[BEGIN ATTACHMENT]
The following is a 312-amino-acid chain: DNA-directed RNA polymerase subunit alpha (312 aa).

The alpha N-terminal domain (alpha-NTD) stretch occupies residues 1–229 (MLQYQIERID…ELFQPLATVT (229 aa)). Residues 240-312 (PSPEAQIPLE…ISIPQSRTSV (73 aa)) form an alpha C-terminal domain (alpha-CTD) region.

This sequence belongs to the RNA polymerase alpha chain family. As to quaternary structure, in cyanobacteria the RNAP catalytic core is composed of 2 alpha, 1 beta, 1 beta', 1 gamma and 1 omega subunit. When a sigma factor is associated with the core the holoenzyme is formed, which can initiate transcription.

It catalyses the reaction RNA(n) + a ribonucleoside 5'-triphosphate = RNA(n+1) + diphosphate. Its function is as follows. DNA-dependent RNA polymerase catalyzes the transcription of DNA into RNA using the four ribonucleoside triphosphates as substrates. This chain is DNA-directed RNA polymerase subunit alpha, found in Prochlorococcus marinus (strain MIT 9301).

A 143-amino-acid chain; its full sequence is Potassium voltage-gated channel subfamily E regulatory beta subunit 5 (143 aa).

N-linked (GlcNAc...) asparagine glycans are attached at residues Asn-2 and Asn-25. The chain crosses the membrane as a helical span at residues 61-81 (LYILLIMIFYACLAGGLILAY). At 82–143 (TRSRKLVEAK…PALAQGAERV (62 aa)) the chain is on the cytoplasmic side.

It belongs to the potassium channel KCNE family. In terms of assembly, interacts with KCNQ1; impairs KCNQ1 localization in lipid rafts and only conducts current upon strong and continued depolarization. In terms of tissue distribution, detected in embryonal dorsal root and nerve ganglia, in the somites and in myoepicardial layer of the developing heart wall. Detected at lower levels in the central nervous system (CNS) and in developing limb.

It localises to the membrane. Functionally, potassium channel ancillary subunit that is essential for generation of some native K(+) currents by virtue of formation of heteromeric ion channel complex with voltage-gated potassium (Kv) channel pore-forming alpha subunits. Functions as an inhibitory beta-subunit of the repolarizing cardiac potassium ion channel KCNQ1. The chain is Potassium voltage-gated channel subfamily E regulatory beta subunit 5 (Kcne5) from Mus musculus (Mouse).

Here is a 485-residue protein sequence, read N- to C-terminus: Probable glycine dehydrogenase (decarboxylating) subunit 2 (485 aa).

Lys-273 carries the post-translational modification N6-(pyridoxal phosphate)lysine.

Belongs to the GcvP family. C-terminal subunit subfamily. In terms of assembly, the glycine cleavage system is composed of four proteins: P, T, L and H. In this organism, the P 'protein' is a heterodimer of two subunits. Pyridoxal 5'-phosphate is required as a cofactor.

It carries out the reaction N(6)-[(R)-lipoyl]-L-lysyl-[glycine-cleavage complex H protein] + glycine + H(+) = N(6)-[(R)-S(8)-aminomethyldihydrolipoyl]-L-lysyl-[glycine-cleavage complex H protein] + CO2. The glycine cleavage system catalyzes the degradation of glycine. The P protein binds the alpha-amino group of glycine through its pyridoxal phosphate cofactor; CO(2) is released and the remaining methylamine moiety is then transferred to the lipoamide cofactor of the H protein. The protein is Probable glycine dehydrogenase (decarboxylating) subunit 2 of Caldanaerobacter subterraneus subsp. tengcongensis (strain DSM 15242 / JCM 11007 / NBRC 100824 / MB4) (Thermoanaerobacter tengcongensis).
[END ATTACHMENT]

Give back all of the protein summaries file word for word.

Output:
The following is a 312-amino-acid chain: DNA-directed RNA polymerase subunit alpha (312 aa).

The alpha N-terminal domain (alpha-NTD) stretch occupies residues 1–229 (MLQYQIERID…ELFQPLATVT (229 aa)). Residues 240-312 (PSPEAQIPLE…ISIPQSRTSV (73 aa)) form an alpha C-terminal domain (alpha-CTD) region.

This sequence belongs to the RNA polymerase alpha chain family. As to quaternary structure, in cyanobacteria the RNAP catalytic core is composed of 2 alpha, 1 beta, 1 beta', 1 gamma and 1 omega subunit. When a sigma factor is associated with the core the holoenzyme is formed, which can initiate transcription.

It catalyses the reaction RNA(n) + a ribonucleoside 5'-triphosphate = RNA(n+1) + diphosphate. Its function is as follows. DNA-dependent RNA polymerase catalyzes the transcription of DNA into RNA using the four ribonucleoside triphosphates as substrates. This chain is DNA-directed RNA polymerase subunit alpha, found in Prochlorococcus marinus (strain MIT 9301).

A 143-amino-acid chain; its full sequence is Potassium voltage-gated channel subfamily E regulatory beta subunit 5 (143 aa).

N-linked (GlcNAc...) asparagine glycans are attached at residues Asn-2 and Asn-25. The chain crosses the membrane as a helical span at residues 61-81 (LYILLIMIFYACLAGGLILAY). At 82–143 (TRSRKLVEAK…PALAQGAERV (62 aa)) the chain is on the cytoplasmic side.

It belongs to the potassium channel KCNE family. In terms of assembly, interacts with KCNQ1; impairs KCNQ1 localization in lipid rafts and only conducts current upon strong and continued depolarization. In terms of tissue distribution, detected in embryonal dorsal root and nerve ganglia, in the somites and in myoepicardial layer of the developing heart wall. Detected at lower levels in the central nervous system (CNS) and in developing limb.

It localises to the membrane. Functionally, potassium channel ancillary subunit that is essential for generation of some native K(+) currents by virtue of formation of heteromeric ion channel complex with voltage-gated potassium (Kv) channel pore-forming alpha subunits. Functions as an inhibitory beta-subunit of the repolarizing cardiac potassium ion channel KCNQ1. The chain is Potassium voltage-gated channel subfamily E regulatory beta subunit 5 (Kcne5) from Mus musculus (Mouse).

Here is a 485-residue protein sequence, read N- to C-terminus: Probable glycine dehydrogenase (decarboxylating) subunit 2 (485 aa).

Lys-273 carries the post-translational modification N6-(pyridoxal phosphate)lysine.

Belongs to the GcvP family. C-terminal subunit subfamily. In terms of assembly, the glycine cleavage system is composed of four proteins: P, T, L and H. In this organism, the P 'protein' is a heterodimer of two subunits. Pyridoxal 5'-phosphate is required as a cofactor.

It carries out the reaction N(6)-[(R)-lipoyl]-L-lysyl-[glycine-cleavage complex H protein] + glycine + H(+) = N(6)-[(R)-S(8)-aminomethyldihydrolipoyl]-L-lysyl-[glycine-cleavage complex H protein] + CO2. The glycine cleavage system catalyzes the degradation of glycine. The P protein binds the alpha-amino group of glycine through its pyridoxal phosphate cofactor; CO(2) is released and the remaining methylamine moiety is then transferred to the lipoamide cofactor of the H protein. The protein is Probable glycine dehydrogenase (decarboxylating) subunit 2 of Caldanaerobacter subterraneus subsp. tengcongensis (strain DSM 15242 / JCM 11007 / NBRC 100824 / MB4) (Thermoanaerobacter tengcongensis).